By Michael Parente
Word on the streets is the Houston Texans are about to release safety Ed Reed. Yes, that Ed Reed – the nine-time Pro-Bowler, former NFL Defensive Player of the Year, Super Bowl champion and apple of Bill Belichick’s eye.
Turns out the three-year, $15 million contract Houston gave the 35-year-old Reed during the off season was not money well spent, unless you think he’s worth $478,218 per tackle, which roughly covers the $5 million in guaranteed money he collected this year, along with the $589,000 already paid by Houston in base salary, the $62,500 in roster bonuses for simply being active for seven weeks, and the $2 million advance the Texans gave him on his 2014 salary. Good luck recouping that one.
And yet it’s not just a performance issue with Reed; he appears to be somewhat of a malcontent, too. Shortly after Houston lost to Arizona on Sunday night, Reed said the Texans were “outplayed and out coached,” a haymaker launched at defensive coordinator Wade Phillips, who took over head-coaching duties two weeks ago when Gary Kubiak collapsed during halftime of the team’s loss to the Indianapolis Colts. This probably isn’t too much of a stretch given that Phillips has always been lousy when asked to coach the entire team, not just the defense, but it’s hard to imagine anyone – even Ed Reed – throwing Belichick under the bus in New England and living to tell his grand kids about it.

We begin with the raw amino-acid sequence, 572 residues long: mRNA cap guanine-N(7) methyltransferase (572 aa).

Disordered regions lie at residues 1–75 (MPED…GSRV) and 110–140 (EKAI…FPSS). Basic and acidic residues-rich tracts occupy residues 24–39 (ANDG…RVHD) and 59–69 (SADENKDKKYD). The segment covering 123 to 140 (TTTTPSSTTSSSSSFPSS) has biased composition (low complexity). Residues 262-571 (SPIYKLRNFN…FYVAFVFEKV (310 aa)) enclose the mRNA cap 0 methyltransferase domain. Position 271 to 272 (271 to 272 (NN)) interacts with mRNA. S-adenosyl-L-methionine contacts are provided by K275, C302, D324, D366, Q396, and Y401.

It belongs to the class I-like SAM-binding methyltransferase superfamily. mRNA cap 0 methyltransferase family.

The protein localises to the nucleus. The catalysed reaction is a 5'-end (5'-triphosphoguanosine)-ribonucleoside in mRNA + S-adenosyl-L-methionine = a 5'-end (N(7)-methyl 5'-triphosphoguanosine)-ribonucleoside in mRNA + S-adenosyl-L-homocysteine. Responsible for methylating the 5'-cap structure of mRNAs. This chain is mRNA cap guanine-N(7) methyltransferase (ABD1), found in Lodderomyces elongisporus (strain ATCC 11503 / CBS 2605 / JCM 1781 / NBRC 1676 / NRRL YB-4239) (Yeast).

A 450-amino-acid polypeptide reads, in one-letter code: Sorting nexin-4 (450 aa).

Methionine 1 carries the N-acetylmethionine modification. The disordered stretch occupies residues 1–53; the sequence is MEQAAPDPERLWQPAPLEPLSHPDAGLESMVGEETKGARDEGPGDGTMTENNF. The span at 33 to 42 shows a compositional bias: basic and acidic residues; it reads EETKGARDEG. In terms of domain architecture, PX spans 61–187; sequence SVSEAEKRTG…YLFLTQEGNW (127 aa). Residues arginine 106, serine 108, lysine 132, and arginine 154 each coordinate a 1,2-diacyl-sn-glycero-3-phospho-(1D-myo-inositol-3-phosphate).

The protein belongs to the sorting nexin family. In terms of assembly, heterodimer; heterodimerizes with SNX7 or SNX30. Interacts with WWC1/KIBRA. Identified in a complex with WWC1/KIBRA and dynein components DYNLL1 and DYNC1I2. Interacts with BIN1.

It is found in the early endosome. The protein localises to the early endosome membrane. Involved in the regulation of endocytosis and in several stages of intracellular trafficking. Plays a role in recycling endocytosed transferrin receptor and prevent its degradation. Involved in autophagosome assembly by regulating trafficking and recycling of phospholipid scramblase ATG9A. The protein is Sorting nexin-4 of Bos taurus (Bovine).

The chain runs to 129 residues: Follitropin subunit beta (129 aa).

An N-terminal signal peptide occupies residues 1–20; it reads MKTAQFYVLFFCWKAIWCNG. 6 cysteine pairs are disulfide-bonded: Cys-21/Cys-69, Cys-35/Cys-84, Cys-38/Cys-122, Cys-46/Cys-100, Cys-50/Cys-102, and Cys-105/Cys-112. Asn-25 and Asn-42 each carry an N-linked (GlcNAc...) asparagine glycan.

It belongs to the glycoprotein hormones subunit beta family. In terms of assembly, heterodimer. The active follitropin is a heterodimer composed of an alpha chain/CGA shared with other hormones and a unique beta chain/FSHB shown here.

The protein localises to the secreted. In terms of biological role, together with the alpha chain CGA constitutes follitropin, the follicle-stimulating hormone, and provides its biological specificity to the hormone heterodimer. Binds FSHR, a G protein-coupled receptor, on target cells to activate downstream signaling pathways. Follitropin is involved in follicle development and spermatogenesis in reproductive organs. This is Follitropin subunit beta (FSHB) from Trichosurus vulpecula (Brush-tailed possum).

Reed wasn’t exactly a choirboy in Baltimore, either; he and fellow safety Bernard Pollard reportedly led a near mutiny against coach Jim Harbaugh last season by bitching and moaning about the level of intensity of Harbaugh’s practices and his general treatment of players.
The Patriots have dealt with plenty of instigators and ball-busters through the years, but those ancillary characters had a little bit of a shelf life because they could perform. Corey Dillon stuck around for two more years because he rushed for more than 1,600 yards in his debut season with the Patriots in 2004. Unless the Patriots are getting the 2004 Ed Reed, the one who won the Defensive Player of the Year award with 78 tackles, three forced fumbles and nine interceptions, this probably isn’t worth the aggravation.
Perhaps Reed is one of those players who’s easy to admire when he’s not in your locker room, the sweater that looks great on the mannequin until you pull it over your fat stomach in the dressing room. He’s a far cry from the player who tormented the Patriots, and others, through the years, so if they’re going to make a move, they need to decide whether dealing with Reed and whatever baggage he brings with him is worth the time and money. There’s a chance Reed’s best is yet to come considering he missed all of training camp and the first two games of the regular season due to hip surgery, and yet there’s also the chance the new-and-improved, surgically-repaired Reed will forever be a shell of his former self.
The price tag, which would be roughly $400,000 in base salary owed to Reed this year, wouldn’t be a deal-breaker. The problem is the Patriots aren’t too high on the waiver-wire priority list, so the chances of him either being available before he clears waivers or clearing waivers entirely are slim. This might wind up being a pipe dream when it’s all said and done, but it’s one worth discussing given the state of New England’s secondary and the undying, heterosexual infatuation Bill Belichick has for the now-former Texans’ safety.
Support WBOB Sports